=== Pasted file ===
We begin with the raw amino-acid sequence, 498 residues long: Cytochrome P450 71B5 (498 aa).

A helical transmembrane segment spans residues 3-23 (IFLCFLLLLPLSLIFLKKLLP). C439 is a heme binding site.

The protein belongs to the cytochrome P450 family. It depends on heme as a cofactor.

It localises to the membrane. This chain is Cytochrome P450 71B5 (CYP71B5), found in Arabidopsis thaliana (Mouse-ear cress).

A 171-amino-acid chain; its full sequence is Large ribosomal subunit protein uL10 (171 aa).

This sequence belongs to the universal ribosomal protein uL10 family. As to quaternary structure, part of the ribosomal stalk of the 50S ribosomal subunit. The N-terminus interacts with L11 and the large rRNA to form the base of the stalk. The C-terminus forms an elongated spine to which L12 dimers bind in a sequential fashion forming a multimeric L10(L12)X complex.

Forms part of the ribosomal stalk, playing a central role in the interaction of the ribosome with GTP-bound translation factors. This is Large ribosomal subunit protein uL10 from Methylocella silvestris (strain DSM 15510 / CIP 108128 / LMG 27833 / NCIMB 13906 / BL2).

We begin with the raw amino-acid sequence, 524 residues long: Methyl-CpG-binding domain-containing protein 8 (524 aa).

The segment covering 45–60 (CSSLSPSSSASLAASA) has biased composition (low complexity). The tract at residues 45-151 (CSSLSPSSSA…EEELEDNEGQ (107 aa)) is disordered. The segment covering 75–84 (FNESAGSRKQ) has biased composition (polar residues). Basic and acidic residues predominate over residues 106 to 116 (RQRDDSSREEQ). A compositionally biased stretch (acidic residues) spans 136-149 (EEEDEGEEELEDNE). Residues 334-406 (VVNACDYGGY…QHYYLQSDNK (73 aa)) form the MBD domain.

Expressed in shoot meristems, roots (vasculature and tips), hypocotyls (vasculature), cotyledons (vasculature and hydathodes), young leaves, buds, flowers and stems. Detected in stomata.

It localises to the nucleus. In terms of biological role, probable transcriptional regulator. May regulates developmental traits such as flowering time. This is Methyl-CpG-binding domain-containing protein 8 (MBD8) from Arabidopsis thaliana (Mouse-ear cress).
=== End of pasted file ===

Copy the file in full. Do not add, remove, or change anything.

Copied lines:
We begin with the raw amino-acid sequence, 498 residues long: Cytochrome P450 71B5 (498 aa).

A helical transmembrane segment spans residues 3-23 (IFLCFLLLLPLSLIFLKKLLP). C439 is a heme binding site.

The protein belongs to the cytochrome P450 family. It depends on heme as a cofactor.

It localises to the membrane. This chain is Cytochrome P450 71B5 (CYP71B5), found in Arabidopsis thaliana (Mouse-ear cress).

A 171-amino-acid chain; its full sequence is Large ribosomal subunit protein uL10 (171 aa).

This sequence belongs to the universal ribosomal protein uL10 family. As to quaternary structure, part of the ribosomal stalk of the 50S ribosomal subunit. The N-terminus interacts with L11 and the large rRNA to form the base of the stalk. The C-terminus forms an elongated spine to which L12 dimers bind in a sequential fashion forming a multimeric L10(L12)X complex.

Forms part of the ribosomal stalk, playing a central role in the interaction of the ribosome with GTP-bound translation factors. This is Large ribosomal subunit protein uL10 from Methylocella silvestris (strain DSM 15510 / CIP 108128 / LMG 27833 / NCIMB 13906 / BL2).

We begin with the raw amino-acid sequence, 524 residues long: Methyl-CpG-binding domain-containing protein 8 (524 aa).

The segment covering 45–60 (CSSLSPSSSASLAASA) has biased composition (low complexity). The tract at residues 45-151 (CSSLSPSSSA…EEELEDNEGQ (107 aa)) is disordered. The segment covering 75–84 (FNESAGSRKQ) has biased composition (polar residues). Basic and acidic residues predominate over residues 106 to 116 (RQRDDSSREEQ). A compositionally biased stretch (acidic residues) spans 136-149 (EEEDEGEEELEDNE). Residues 334-406 (VVNACDYGGY…QHYYLQSDNK (73 aa)) form the MBD domain.

Expressed in shoot meristems, roots (vasculature and tips), hypocotyls (vasculature), cotyledons (vasculature and hydathodes), young leaves, buds, flowers and stems. Detected in stomata.

It localises to the nucleus. In terms of biological role, probable transcriptional regulator. May regulates developmental traits such as flowering time. This is Methyl-CpG-binding domain-containing protein 8 (MBD8) from Arabidopsis thaliana (Mouse-ear cress).